The union representing the nation’s pharmacists has said some of its members have been threatened with knives, syringes and guns - but are less likely to report crimes to gardaí than they were a year ago.
The Irish Pharmacy Union has published the findings of its Crime Survey, and has claimed it is evidence that there is need for a more visible garda presence in communities.
President of the IPU Daragh Connolly said the fact that 17% of pharmacies have had controlled or other prescribed drugs stolen in the last year was “the most sinister and concerning” example of crime experienced.
“Ireland’s pharmacies are at the centre of communities nationwide, it is unacceptable that they are persistently subjected to high levels of crime,” he said.
“This is a threat that cannot be ignored any longer. The Gardaí need to be tasked with tackling this issue and be given the resources required to do so in a meaningful way.
“Shoplifting continues to be the most prevalent crime against pharmacies. Fake tan is the single most commonly stolen item along with other cosmetics and perfume. Meanwhile, almost a quarter of pharmacies (24%) have had cash taken,” he said.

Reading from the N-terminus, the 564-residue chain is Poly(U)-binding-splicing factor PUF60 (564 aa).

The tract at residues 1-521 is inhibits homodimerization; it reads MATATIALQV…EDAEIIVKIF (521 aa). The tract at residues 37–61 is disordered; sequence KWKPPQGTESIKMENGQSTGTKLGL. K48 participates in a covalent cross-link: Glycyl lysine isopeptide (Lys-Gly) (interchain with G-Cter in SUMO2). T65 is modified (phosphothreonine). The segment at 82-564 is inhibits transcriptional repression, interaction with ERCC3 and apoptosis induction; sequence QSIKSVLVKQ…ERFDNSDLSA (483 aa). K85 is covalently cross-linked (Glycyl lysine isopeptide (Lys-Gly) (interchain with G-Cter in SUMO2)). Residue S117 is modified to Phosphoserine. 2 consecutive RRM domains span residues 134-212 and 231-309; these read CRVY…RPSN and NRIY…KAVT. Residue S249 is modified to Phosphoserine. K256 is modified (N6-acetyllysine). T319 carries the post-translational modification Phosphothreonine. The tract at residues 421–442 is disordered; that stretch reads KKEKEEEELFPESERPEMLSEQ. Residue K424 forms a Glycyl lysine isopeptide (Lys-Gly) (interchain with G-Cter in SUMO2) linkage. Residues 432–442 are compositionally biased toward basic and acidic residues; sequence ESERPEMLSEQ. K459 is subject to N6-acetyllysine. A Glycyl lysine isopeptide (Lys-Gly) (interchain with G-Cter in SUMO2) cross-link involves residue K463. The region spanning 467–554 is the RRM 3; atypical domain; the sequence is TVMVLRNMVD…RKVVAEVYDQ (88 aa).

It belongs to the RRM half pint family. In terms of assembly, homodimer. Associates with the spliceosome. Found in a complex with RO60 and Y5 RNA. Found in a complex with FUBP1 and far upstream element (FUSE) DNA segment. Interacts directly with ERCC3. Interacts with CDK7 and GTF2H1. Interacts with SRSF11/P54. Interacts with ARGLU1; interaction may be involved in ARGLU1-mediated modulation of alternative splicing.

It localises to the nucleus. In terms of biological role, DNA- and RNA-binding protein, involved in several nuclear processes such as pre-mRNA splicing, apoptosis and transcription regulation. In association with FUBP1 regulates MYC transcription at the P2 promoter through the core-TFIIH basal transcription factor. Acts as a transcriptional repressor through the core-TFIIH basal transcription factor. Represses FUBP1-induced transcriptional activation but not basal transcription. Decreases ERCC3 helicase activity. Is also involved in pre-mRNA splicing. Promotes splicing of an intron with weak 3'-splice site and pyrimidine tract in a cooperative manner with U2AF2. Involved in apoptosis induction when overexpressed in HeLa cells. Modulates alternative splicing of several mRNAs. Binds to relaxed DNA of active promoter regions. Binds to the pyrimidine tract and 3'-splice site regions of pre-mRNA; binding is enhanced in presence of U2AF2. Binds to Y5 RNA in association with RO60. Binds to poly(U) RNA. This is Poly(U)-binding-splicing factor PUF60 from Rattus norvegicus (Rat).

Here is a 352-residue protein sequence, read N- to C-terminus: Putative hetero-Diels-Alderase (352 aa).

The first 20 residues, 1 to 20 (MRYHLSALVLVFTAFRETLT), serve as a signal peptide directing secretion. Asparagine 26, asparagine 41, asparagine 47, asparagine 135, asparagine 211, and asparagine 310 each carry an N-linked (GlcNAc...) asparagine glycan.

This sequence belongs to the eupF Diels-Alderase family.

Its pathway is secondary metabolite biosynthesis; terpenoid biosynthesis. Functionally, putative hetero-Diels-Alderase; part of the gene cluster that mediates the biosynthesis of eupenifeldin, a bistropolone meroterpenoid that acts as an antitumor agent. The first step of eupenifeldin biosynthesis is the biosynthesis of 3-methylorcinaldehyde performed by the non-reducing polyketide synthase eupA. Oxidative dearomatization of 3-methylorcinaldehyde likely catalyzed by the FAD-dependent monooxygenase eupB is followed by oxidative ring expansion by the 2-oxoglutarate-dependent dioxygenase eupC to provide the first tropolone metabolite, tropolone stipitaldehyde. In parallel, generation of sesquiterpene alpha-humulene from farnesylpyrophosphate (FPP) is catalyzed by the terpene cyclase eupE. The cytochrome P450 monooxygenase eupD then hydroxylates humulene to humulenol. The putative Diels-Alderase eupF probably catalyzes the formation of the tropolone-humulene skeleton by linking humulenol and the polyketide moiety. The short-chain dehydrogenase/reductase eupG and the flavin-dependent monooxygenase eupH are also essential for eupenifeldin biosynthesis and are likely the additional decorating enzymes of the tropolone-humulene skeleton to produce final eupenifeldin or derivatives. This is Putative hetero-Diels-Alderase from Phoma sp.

“Pharmacists nationwide are being threatened with knives, syringes and even guns (in 21% of cases where a weapon was used). This is a terrifying ordeal for any staff or patients to experience who have the misfortune to witness a violent raid.”
Mr Connolly called for a more visible Garda presence in communities.
“Only 68% of pharmacies who were victims of crime last year reported those crimes to the Gardaí, which is a decline of from 73% the previous year.
“A third of these (32%) said that they had a lack of faith that the criminal would be charged. While 65% of those who did report a crime were pleased with the Garda response, unfortunately 35% were not.
“This indicates once again the clear need to provide the Gardaí with the resources needed to tackle crime against communities and community businesses.”
Meanwhile, separate research by Ipsos MRBI, commissioned by MSD Ireland, has found 15% of those polled considered health websites to be ‘very trustworthy’.
Levels of trust in social media and online discussion forums polled lower at 4% and 5% of respondents respectively.
More than 70% backed the introduction of a registered trust mark confirming that health information online has been verified by a recognised medical authority.
Almost 85% of respondents believe their GP or family doctor is a very trustworthy source, followed by a medical or surgical consultant (78%) and pharmacist (68%).